- Associated Press - Monday, February 24, 2014

GULFPORT, Miss. (AP) - There were times early on during his time on the Mississippi Coast when Dr. Robert Travnicek wondered if he’d have to freshen up his resumé - not because he didn’t do his job, but because he did it too well.

Recently retired from his position as District 9 health officer for the Mississippi State Department of Health, Travnicek can now look back and look at those days and laugh.

Travnicek could be blunt and to the point when it came to protecting the public and wasn’t afraid to ruffle feathers if it needed to be done.

His tough-love methods must have paid off because Travnicek, now 74, recently had a portion of 45th Avenue in Gulfport renamed “Dr. Robert Travnicek Boulevard.”

He said the honor, which was the culmination of 24 years of service to South Mississippi, was the proudest day of his life.

“I’m still scratching my head. Being alive and having that happen is still mind-boggling,” he said. “This is something that public servants need to aspire to.”

George Schloegel, former mayor of Gulfport and Travnicek’s longtime friend, was at the Jan. 30 ceremony at the Harrison County Health Department building.

“It’s appropriate,” Schloegel said, “because he built that facility and built all that the facility represents, including all of the professional staff that works out of there.

“He’s a wonderful friend and has been an asset to all of South Mississippi like none other that I have known.”

During 24 years on the coast, the Wilber, Neb., native directed the nationally recognized Stroke Belt Grant Project, worked with area agencies to offer health screenings and immunizations, helped establish school-based clinics and a Hazard Analysis and Critical Points Checklist for food-service facilities and was a guest speaker for the U.S. Food and Drug Administration training programs.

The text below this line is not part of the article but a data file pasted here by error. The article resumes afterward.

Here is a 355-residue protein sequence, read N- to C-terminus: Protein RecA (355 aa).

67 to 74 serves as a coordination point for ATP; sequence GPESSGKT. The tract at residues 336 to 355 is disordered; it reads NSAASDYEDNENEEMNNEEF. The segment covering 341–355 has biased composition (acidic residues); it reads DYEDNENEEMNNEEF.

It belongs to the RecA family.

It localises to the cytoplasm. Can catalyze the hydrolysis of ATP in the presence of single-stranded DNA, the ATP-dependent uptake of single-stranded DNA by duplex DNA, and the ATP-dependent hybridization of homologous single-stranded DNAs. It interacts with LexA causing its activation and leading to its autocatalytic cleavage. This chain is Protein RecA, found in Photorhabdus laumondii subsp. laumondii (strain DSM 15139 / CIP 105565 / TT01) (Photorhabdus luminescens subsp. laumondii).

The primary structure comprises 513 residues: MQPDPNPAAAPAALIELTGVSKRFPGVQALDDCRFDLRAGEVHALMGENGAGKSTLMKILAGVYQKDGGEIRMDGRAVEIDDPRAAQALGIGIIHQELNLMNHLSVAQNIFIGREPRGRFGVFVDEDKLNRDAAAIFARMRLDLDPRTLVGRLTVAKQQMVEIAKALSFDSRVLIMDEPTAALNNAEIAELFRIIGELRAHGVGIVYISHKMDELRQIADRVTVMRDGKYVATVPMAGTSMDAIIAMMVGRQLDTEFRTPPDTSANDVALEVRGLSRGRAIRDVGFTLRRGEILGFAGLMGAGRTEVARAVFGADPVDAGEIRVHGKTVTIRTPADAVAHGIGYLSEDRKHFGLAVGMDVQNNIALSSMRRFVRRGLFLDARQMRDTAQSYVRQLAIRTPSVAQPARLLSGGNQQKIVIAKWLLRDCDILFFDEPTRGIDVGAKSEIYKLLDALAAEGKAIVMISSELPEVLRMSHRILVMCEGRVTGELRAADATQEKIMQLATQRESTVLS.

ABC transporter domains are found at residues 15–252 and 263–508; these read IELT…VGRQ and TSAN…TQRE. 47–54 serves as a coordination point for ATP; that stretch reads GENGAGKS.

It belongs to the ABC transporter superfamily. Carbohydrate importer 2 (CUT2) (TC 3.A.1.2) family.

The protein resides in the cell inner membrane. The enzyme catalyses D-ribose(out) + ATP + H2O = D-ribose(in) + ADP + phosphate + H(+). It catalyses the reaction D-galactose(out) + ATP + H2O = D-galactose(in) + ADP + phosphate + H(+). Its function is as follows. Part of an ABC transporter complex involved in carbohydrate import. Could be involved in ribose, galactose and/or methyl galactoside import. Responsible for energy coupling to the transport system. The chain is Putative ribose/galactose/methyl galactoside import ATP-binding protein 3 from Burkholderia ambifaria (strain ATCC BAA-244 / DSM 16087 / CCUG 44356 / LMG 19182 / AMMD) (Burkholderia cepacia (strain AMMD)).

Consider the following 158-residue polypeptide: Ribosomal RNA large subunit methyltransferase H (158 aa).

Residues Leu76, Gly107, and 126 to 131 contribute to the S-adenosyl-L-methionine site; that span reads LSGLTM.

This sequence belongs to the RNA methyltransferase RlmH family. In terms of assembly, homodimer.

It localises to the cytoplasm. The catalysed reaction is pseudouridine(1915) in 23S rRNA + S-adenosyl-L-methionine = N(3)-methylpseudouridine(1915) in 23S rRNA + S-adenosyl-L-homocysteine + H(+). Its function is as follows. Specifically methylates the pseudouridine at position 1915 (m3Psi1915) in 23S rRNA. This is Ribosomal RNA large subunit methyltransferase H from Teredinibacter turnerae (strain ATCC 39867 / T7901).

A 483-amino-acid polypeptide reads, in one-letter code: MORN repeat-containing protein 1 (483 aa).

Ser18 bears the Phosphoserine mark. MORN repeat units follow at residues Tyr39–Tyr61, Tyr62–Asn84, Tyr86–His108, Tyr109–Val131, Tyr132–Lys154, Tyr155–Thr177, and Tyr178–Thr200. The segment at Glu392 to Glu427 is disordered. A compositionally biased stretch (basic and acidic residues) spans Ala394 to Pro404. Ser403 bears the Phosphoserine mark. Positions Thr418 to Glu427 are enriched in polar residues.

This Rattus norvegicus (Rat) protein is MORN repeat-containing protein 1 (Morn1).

The aforementioned accomplishments don’t even begin to encompass all Travnicek accomplished along the coast.

In an interview, Travnicek wondered aloud if he would have been as successful - or would have even lasted much more than a year or two - had it not been for a Sun Herald restaurant inspection series he participated in.

When he arrived, Travnicek said, he was considered just a Yankee who talked funny. He had a hard time establishing any sort of authority. The series changed all that, and resulted in shutdowns of several regional restaurants and sweeping changes along the coast. Travnicek said he believes the series sent a message to South Mississippi that he meant business - and, more important, he knew what he was talking about.

“It was always a little contentious toward those restaurants,” Travnicek said, “but once that ran on the front page of the Sunday-edition Sun Herald the party was over and I never had another nickel’s worth of trouble.”

Years later, Travnicek became well known for helping to lead the rebuilding following Hurricane Katrina.

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